Banks now are able to affiliate with securities firms, as well as insurance companies, with abandon. A single financial holding company may hold multiple such firms. . . . [T]here are two conspicuous conflicts of interest that proliferate right now and are clearly germane to the integrity of our financial system. One is the case of auditors and rating agencies. These reputational intermediaries are retained and paid by the very financial firms that they audit and rate. And significant evidence already is emerging that some of these intermediaries have been lax in rating many of our recently worst-hit financial institutions. A related conflict is that raised by the practice of many financial regulators–not to say Members of Congress–who pursue careers with financial institutions after brief careers regulating them. . . .
[S]omething in the way of imposition of walls of separation here could be managed at little public cost. It would not be at all difficult, for example, simply to prohibit former regulators from taking positions with financial firms for some lengthy period–say five years or more–following their stints in office. By the same token, it would not be that difficult to impose upon financial firms, as a sort of licensing cost, fees of the sort that they pay auditors and raters, with a view then to publicly paying those intermediaries. . . .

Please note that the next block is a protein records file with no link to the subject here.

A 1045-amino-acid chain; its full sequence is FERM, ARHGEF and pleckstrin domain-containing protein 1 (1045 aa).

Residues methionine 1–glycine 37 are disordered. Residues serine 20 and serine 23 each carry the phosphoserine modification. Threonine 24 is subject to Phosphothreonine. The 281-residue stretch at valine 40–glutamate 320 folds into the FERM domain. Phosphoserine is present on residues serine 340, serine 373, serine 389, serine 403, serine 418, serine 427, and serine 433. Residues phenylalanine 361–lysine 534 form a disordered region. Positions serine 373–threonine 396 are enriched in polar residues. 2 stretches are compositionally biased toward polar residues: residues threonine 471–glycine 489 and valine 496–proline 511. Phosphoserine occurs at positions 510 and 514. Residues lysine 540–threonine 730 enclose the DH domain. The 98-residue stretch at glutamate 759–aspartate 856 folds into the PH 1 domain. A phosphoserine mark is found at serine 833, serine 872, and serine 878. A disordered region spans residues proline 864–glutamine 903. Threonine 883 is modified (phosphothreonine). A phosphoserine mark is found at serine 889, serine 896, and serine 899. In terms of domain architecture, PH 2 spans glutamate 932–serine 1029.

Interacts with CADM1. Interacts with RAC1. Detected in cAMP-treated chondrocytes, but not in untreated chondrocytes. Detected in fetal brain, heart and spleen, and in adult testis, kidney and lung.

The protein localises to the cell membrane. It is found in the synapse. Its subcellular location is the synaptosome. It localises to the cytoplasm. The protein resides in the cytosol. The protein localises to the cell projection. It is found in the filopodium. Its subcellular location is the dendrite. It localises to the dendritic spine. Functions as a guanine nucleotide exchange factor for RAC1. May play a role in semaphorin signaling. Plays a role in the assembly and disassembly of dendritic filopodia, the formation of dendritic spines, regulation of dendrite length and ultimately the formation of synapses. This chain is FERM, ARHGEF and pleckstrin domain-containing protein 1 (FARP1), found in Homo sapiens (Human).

5. Originator Liability
We do not, after all, permit manicurists and pizza delivery companies to underwrite or sell securities. Why, then, did we permit them to originate mortgages–a form of asset at least as critical to wealth and the health of the macroeconomy? The final reform that I take our present troubles to show critical, then, is just this: Recognize once and for all that real estate finance is as critical as is corporate finance, and regulate markets in these assets accordingly.
These are all excellent ideas, and illuminate a holistic response to the crisis. Hockett’s article is well worth reading in toto. He notes that “among the many accomplishments of the first Roosevelt Administration touted on campaign flyers during the 1936 reelection campaign now on display at [the Roosevelt Library in Hyde Park, New York], upwards of half are finance-regulatory in nature.” A party that took Wall Street reform seriously could expect similar electoral dividends.